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A trestle is a rigid frame used as a support, especially referring to a bridge composed of a number of short spans supported by such frames. In the context of trestle bridges, each supporting frame is generally referred to as a bent. Timber trestles were extensively used in the 19th century, making up from 1 to 3% of the total length of the average railroad. In the 21st century, steel and sometimes concrete trestles are commonly used to bridge particularly deep valleys while timber trestles remain common in certain areas.

Many timber trestles were built in the 19th and early 20th centuries with the expectation that they would be temporary. Timber trestles were used to get the railroad to its destination. Once the railroad was running, it was used to transport the material to replace trestles with more permanent works, transporting and dumping fill around some trestles and transporting stone or steel to replace others with more permanent bridges.

In the later 20th century, tools such as the earthmover made it cheaper to construct a high fill directly instead of first constructing a trestle from which to dump the fill. Timber trestles remain common in some applications, most notably for bridge approaches crossing floodways, where earth fill would dangerously obstruct floodwater.

Timber Trestles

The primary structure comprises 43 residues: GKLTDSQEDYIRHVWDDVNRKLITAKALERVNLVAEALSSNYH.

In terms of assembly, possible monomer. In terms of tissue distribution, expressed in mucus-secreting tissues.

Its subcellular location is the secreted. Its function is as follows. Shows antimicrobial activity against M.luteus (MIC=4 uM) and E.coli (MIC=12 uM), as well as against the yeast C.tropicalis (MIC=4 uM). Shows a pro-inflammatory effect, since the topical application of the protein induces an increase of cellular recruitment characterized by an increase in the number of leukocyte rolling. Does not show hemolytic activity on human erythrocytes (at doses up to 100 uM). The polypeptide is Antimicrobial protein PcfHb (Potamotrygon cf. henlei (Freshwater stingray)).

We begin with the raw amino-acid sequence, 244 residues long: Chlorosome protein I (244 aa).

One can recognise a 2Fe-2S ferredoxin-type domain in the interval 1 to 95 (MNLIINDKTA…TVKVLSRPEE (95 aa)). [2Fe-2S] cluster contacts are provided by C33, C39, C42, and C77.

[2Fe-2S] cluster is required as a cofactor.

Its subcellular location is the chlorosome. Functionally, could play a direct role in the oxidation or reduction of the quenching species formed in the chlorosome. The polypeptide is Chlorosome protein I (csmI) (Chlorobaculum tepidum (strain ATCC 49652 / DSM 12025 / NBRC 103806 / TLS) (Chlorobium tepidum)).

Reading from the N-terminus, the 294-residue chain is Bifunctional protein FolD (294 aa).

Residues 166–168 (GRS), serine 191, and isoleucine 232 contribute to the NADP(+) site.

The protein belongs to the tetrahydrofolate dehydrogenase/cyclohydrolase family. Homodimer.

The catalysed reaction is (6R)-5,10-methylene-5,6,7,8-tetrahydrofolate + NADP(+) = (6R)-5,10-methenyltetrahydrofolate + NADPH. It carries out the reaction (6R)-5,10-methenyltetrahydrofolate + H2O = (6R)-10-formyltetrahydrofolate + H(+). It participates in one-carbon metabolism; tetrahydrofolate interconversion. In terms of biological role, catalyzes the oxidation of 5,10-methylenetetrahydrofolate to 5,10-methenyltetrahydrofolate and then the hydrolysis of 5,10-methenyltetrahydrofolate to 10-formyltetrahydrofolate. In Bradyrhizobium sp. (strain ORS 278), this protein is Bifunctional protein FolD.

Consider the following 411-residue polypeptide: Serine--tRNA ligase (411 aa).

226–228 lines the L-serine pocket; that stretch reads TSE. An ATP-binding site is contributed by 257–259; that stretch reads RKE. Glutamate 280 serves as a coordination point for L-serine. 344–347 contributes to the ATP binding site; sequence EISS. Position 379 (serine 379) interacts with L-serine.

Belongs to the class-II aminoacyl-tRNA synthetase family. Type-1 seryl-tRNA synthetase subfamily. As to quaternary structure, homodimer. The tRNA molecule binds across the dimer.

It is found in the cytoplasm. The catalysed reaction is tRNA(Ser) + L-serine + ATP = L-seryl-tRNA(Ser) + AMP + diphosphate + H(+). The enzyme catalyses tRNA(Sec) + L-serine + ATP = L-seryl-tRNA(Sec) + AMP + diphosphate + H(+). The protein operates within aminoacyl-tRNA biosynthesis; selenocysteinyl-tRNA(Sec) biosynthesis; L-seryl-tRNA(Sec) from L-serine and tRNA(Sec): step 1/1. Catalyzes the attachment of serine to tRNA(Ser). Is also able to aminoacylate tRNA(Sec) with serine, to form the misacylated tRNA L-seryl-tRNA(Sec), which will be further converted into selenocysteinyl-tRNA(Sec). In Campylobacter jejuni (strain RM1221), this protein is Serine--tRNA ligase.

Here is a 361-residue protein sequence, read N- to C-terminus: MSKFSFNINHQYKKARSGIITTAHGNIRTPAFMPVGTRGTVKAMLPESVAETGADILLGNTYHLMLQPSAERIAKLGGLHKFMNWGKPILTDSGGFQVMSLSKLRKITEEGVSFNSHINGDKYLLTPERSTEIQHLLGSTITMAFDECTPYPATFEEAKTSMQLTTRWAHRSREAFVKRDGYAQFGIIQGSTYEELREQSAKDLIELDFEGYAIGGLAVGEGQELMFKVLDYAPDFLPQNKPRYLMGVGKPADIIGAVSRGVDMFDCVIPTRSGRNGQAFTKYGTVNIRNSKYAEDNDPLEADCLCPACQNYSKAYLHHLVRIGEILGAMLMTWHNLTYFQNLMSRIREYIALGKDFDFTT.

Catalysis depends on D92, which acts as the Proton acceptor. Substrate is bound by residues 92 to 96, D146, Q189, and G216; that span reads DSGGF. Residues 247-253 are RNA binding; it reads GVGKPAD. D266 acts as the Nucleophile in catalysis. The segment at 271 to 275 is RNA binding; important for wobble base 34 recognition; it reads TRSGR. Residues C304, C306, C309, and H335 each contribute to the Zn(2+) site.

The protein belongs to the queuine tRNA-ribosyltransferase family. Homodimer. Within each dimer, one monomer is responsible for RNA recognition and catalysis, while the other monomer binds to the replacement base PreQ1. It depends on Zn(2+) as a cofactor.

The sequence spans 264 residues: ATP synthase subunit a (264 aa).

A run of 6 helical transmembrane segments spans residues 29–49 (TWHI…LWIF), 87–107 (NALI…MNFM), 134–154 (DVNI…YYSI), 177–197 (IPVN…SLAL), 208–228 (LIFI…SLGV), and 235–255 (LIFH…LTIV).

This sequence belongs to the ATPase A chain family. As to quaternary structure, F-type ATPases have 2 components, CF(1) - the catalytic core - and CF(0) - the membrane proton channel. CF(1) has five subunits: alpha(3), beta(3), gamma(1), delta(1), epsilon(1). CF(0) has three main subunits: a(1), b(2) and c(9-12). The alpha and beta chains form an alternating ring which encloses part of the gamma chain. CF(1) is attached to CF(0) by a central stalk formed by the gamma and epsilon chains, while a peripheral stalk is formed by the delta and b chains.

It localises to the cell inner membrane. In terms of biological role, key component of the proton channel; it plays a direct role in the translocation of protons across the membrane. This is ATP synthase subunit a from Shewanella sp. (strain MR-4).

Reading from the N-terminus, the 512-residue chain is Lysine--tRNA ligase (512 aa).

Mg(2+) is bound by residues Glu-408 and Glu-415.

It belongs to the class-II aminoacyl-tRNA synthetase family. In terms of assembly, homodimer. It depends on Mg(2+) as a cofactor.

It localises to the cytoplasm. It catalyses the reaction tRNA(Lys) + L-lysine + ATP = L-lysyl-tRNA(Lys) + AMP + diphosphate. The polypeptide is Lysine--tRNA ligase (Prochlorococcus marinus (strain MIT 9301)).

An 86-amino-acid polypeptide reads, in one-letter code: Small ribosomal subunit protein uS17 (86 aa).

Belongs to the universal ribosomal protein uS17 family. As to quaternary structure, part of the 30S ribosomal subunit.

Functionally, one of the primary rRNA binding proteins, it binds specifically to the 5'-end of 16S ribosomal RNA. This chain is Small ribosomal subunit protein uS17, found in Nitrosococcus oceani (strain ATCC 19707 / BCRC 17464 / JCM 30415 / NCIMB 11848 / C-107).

One of the longest trestle spans created was for railroad traffic crossing the Great Salt Lakemarker on the Lucin Cutoffmarker in Utahmarker. It was replaced by a fill causeway in the 1960s, and is now being salvaged for its timber.

Many wooden roller coasters are built using design details similar to trestle bridges because it is so easy to make the roller coaster very high. Since loads are well distributed through large portions of the structure it is also resilient to the stresses imposed. The structure also naturally leads to a certain redundancy (provided that economic considerations are not overly dominant). Such wooden coasters, while limited in their path (not supporting loops), possess a certain ride character (owing to structural response) that is appreciated by fans of the type.

The Camas Prairie Railroad in northern Idahomarker utilized many timber trestles across the rolling Camas Prairie. The major trestle across Lawyers Canyon was the exception, constructed of steel.

Image:Wooden trestle bridge approach.JPG|A classic wood trestle using logs and beamsImage:IowaRiverFloodwayTrestle.jpg|Wooden trestle crossing a floodway.

Steel Trestles

The steel trestle shown below is a modern structure with a long expected lifetime compared to a wooden trestle. Being fire resistant in this brushy location is also an advantage. The approaches to the Kate Shelley High Bridgemarker are steel trestles.

New Orleansmarker utilizes steel trestles to support parts of I-10, the Pontchartrain Expressway, and Tulane Avenue.

Image:AlhambraTrestle.jpg|A steel trestle with plate girder spans double-bent steel towers.

Concrete Trestles

The new Kate Shelley High Bridgemarker is a concrete trestle.

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